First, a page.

Luz María Gordillo, Ph.D.

Associate Professor of Critical Culture, Gender, and Race Studies
Phone: (360) 546-9099
Fax: (360) 546-9036
Located in Multimedia (VMMC) 202 U
Support Staff: Annette Bradstreet

 Dr. Gordillo is an Associate Professor in the department of Critical Culture, Gender, and Race Studies and Graduate Faculty in the department of American Studies at WSUV. She’s the author of  Mexican Women and the Other Side of Immigration: Engendering Transnational Ties. Dr. Gordillo's research focuses on gendered historical processes of Mexican immigration between the United States and Mexico.  Her research also investigates the history of immigration law and its direct impact on transnational fields.  Her latest research is on the history of Mexican immigrant women, immigration law in the United States and ideas of national security since 1942.

 Books

 Engendered History: The Collected Works of Antonia Castañeda. Eds.. Linda Heidenreich with Antonia Castañeda, original interviews by Luz María Gordillo and an epilogue by Deena González. University of North Texas Press (Forthcoming Fall 2014)

 Mexican Women and the Other Side of Immigration: Engendering Transnational Ties. University of Texas Press, 2010. Recipient of the ALLA Book Award in 2011.

Documentary Film
Antonia: A Chicana Story

 This documentary film reveals the history and experiences of Antonia Castañeda from her childhood journeys with a migrant family between Crystal City and the Yakima Valley in Washington state, to her coming of age as a Chicana activist, community organizer, feminist, teacher, mentor and scholar, 2013.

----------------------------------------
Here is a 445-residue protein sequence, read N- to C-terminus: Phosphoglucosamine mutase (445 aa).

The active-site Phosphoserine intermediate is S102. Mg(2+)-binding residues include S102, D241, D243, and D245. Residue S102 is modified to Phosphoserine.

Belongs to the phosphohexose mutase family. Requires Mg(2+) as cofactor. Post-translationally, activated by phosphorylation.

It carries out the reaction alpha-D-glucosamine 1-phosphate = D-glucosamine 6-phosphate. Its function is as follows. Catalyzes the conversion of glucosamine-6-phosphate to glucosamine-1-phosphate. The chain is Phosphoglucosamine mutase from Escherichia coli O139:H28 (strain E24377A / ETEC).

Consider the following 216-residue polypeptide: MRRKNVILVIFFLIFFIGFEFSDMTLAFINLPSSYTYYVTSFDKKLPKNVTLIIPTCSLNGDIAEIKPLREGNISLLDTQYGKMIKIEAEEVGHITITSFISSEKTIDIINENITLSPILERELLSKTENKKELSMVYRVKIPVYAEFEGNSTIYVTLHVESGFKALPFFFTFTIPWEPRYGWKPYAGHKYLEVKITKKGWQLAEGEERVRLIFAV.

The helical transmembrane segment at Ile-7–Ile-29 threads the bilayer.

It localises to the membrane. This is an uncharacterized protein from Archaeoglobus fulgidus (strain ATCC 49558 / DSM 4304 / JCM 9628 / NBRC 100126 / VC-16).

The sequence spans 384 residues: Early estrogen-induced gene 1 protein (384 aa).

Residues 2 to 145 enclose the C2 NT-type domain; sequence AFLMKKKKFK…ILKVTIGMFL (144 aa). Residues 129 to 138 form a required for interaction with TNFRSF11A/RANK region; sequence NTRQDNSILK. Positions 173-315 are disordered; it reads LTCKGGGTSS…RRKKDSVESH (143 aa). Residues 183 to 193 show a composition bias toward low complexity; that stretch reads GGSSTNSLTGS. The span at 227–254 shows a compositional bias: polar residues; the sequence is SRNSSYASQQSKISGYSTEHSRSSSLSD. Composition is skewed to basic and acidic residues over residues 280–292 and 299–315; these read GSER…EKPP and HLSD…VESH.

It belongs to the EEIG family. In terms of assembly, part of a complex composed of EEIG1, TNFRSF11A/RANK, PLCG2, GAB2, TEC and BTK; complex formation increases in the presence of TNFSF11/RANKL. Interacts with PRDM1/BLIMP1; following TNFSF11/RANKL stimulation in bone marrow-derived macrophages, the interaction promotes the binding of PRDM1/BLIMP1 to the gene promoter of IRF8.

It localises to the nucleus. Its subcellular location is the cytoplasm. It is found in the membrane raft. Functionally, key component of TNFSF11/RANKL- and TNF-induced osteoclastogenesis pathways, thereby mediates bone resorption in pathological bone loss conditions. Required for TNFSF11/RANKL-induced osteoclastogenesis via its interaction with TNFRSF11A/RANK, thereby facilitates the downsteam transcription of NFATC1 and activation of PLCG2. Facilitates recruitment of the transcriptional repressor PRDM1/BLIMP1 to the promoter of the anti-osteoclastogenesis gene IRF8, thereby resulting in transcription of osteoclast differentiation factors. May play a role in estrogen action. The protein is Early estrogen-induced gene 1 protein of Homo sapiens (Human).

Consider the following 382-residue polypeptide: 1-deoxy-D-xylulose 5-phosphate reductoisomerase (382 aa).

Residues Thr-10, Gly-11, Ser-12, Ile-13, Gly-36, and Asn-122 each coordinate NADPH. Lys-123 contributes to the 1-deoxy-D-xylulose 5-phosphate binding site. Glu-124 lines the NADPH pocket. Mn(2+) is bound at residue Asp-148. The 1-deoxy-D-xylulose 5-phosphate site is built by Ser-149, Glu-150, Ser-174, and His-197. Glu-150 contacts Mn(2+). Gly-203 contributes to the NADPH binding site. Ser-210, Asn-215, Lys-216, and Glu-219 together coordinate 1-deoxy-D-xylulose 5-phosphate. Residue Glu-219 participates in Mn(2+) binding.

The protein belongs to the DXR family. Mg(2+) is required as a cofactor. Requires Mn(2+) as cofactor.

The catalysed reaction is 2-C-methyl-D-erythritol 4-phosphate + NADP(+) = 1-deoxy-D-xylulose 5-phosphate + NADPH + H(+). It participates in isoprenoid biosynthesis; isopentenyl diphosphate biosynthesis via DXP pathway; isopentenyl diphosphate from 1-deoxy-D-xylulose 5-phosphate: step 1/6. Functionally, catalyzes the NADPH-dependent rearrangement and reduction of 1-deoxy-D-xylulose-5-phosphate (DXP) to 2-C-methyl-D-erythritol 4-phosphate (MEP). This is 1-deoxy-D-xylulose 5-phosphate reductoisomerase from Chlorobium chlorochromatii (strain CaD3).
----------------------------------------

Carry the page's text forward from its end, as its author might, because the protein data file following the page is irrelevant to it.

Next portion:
Peer-reviewed Articles and Book Chapters

 “Outlawing Transnational Sexualities: Mexican Women, U.S. Immigration Policy, and National Security,” for the three-volume anthology entitled Hidden Lives and Human Rights: Understanding the Controversies and Tragedies in Undocumented Immigration. Edited by Louis A. Lorentzen. California: Praeger Press, Vol. 1, Chapter 11 (Forthcoming 2014).

 “Engendering Transnational Social Networks: Mexicanas and Community Formation in San Ignacio-Detroit,” Chicana/Latina Studies: the Journal of Mujeres Activas en Letras y Cambio Social. Volume 10, Issue I Fall 2010; 28-59.

 “The Bracero, the Wetback and the Terrorist: Mexican Immigration, Legislation, and National Security,” in A New Kind of Containment: “The War on Terror,” Sexuality and Race. Amsterdam and New York: Rodopi Press, 2009; 149-166.

Courses

Course ID Title Meeting Time Location Semester Syllabus
WST/SOC/CES Intersections of Race, Class, Gender and Sexuality
HIST/WST History of Sexualities
WST Women in Pop Culture
CES Immigration and Citizenship in the Global Economy
AMS Global Feminisms and Diasporas

Research

  • Transnational and Immigration Studies
  • Chicana History
  • Global Feminisms
  • History of [Transnational] Sexualities
  • Critical Culture Theory

Education

  • Ph.D., History, Michigan State University, 2005.
  • M.A., Media Studies, The New School, 1996.
  • B.A., (Summa Cum Laude) Film and Photography, Brooklyn College, 1991.

Additional pages